Last edited by Agamemnon; 07-23-2021 at 06:33 PM.
    מכורותיך ומולדותיך מארץ הכנעני אביך האמורי ואמך חתית
    יחזקאל פרק טז ג-


    ᾽Άλλο δέ τοι ἐρέω, σὺ δ᾽ ἐνὶ φρεσὶ βάλλεο σῇσιν:
    κρύβδην, μηδ᾽ ἀναφανδά, φίλην ἐς πατρίδα γαῖαν
    νῆα κατισχέμεναι: ἐπεὶ οὐκέτι πιστὰ γυναιξίν.


    -Αγαμέμνων; H Οδύσσεια, Ραψωδία λ

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  5. #23
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    Sure looks to be the case!

    Target: Lebanese_Christian_Maronite
    Distance: 1.2189% / 0.01218877
    77.2 Levant_Beirut_IAIII
    22.8 Greek_Crete

    Target: Lebanese_Christian_Greek_Orthodox
    Distance: 1.0897% / 0.01089661
    79.8 Levant_Beirut_IAIII
    20.2 Greek_Crete

    Target: Lebanese_Christian
    Distance: 1.1275% / 0.01127485
    79.2 Levant_Beirut_IAIII
    20.8 Greek_Crete

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    I wouldn't use Crete as a sample because there is more of an overlap between that and the Levantine one. I picked Thessaly as a better source with less over lap

    Target: Dad_scaled
    Distance: 3.0592% / 0.03059190
    87.0 Levant_Beirut_IAIII
    13.0 Greek_Thessaly

    Target: Lebanese_Various_Christian_Achrafieh_Beirut
    Distance: 1.7188% / 0.01718799
    93.0 Levant_Beirut_IAIII
    7.0 Greek_Thessaly

    Target: Lebanese_Maronite_Christian_Zgharta-Ehden
    Distance: 1.8391% / 0.01839118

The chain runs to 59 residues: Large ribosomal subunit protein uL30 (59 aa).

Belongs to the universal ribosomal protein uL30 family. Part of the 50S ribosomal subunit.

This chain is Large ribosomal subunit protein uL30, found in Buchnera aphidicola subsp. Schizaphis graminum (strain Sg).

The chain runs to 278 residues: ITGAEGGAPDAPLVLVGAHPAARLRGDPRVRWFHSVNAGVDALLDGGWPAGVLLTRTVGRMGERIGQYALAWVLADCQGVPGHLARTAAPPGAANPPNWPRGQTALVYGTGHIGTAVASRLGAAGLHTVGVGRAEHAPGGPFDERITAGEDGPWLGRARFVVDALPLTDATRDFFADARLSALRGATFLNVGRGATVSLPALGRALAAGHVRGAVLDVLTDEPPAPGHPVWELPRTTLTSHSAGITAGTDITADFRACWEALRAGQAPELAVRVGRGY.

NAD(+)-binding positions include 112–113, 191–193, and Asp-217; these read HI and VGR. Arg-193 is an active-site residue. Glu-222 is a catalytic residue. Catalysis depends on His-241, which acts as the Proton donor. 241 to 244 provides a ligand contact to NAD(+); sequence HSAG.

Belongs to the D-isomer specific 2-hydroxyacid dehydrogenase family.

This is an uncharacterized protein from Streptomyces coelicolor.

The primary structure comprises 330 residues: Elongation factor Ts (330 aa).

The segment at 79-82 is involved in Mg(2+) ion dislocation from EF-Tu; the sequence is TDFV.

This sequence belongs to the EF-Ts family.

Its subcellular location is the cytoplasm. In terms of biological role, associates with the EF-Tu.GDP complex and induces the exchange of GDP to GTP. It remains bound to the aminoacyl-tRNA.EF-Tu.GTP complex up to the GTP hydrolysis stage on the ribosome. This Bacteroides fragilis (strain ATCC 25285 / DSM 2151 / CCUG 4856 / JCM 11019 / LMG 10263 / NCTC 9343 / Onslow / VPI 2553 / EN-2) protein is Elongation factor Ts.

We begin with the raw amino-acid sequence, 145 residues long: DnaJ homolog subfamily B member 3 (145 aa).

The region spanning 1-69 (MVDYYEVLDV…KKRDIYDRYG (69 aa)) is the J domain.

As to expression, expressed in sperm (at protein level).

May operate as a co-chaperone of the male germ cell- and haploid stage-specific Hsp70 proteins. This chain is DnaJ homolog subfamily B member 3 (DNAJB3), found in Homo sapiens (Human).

91.6 Levant_Beirut_IAIII
    8.4 Greek_Thessaly

    Target: Lebanese_Christian
    Distance: 1.7758% / 0.01775846
    92.2 Levant_Beirut_IAIII
    7.8 Greek_Thessaly

    I'm using averages from another thread that apparently are more accurate than the ones on G25. Think the results give a truer picture. Of course the Greek input later down in time in my opinion came from Greco Anatolia and/or Cyprus. We get a better fit with Greco Anatolia

    Target: Dad_scaled
    Distance: 2.7060% / 0.02705975
    65.0 Levant_Beirut_IAIII
    35.0 Greek_Central_Anatolia

    Target: Lebanese_Various_Christian_Achrafieh_Beirut
    Distance: 1.3014% / 0.01301377
    76.6 Levant_Beirut_IAIII
    23.4 Greek_Central_Anatolia

    Target: Lebanese_Maronite_Christian_Zgharta-Ehden
    Distance: 1.4051% / 0.01405119
    74.0 Levant_Beirut_IAIII
    26.0 Greek_Central_Anatolia

    Target: Lebanese_Christian
    Distance: 1.5948% / 0.01594831
    79.8 Levant_Beirut_IAIII
    20.2 Greek_Central_Anatolia

    This is probably a more accurate depiction of modern coastal Leavntines.

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    Nuragic ceramics of common use, not imported, had been found at Kokkinoremons in Cyprus, a site attributed to the Sea Peoples.
    I'm not against an Anatolia origin of the Sherden and other Sea Peoples but a Nuragic origin should not be discarded for the moment IMO only aDNA can solve the question